Michelle Obama's Speech for the Ages
The First Lady took to the stage at the Democratic National Convention, and united a divided hall.
Most convention speeches are forgotten almost before they’re finished. But tonight in Philadelphia, Michelle Obama delivered a speech that will be replayed, quoted, and anthologized for years. It was as pure a piece of political oratory as this campaign has offered, and instantly entered the pantheon of great convention speeches.
Obama stepped out onto a stage in front of a divided party, including delegates who had booed almost every mention of the presumptive nominee. And she delivered a speech that united the hall, bringing it to its feet.
She did it, moreover, her own way—forming a striking contrast with the night’s other speakers. She did it without shouting at the crowd. Without overtly slamming Republicans. Without turning explicitly negative. Her speech was laden with sharp barbs, but she delivered them calmly, sometimes wryly, biting her lower lip, hitting her cadence. It was a masterful performance.
She offered an upbeat vision of how far America had come, and—like her husband 12 years before—put herself forward as living evidence of what American ideals might accomplish. “That is the story of this country,” she said.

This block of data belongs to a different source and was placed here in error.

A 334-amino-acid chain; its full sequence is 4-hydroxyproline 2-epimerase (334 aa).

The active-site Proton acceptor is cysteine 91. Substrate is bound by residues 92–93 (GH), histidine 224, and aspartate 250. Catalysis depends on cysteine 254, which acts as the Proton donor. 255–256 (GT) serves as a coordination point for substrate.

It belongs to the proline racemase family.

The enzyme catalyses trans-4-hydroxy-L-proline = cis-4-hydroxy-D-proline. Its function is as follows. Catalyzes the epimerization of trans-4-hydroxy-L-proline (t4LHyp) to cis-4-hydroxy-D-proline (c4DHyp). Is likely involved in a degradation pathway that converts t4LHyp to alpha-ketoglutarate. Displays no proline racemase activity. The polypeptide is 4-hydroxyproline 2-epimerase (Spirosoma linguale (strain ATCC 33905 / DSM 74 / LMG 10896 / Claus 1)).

The story that has brought me to this stage tonight. The story of generations of people who felt the lash of bondage, the shame of servitude, the sting of segregation, but who kept on striving and hoping and doing what needed to be done so that today, I wake up every morning in a house that was built by slaves. And I watch my daughters, two beautiful, intelligent, black young women, playing with their dogs on the White House lawn. And because of Hillary Clinton, my daughters and all our sons and daughters now take for granted that a woman can be president of the United States.
When Obama first said that she wakes up every morning in a house built by slaves in a commencement address a month ago, right-wing commentators were quick to attack her as unpatriotic. Instead of backing away from the sentiment, though, she expanded on it. She explained it. She offered it as evidence of American possibility.
And then a First Lady often attacked for lacking patriotism, a woman accused of not loving her country, turned the table on her critics:
So look. So, don't let anyone ever tell you that this country isn't great—that somehow we need to make it great again—because this right now is the greatest country on earth. And as my daughters prepare to set out into the world, I want a leader who is worthy of that truth.
It was an attempt to frame the terms of the 2016 election. Nearly two-thirds of Hispanics, more than four in five African Americans, believe that America’s best days lie ahead. Michelle Obama didn’t shy away from the worst of what her country has done, but she insisted that it is improving, that it is already great, and that it can be greater still.
Few politicians have lost by betting on the optimism of the American people.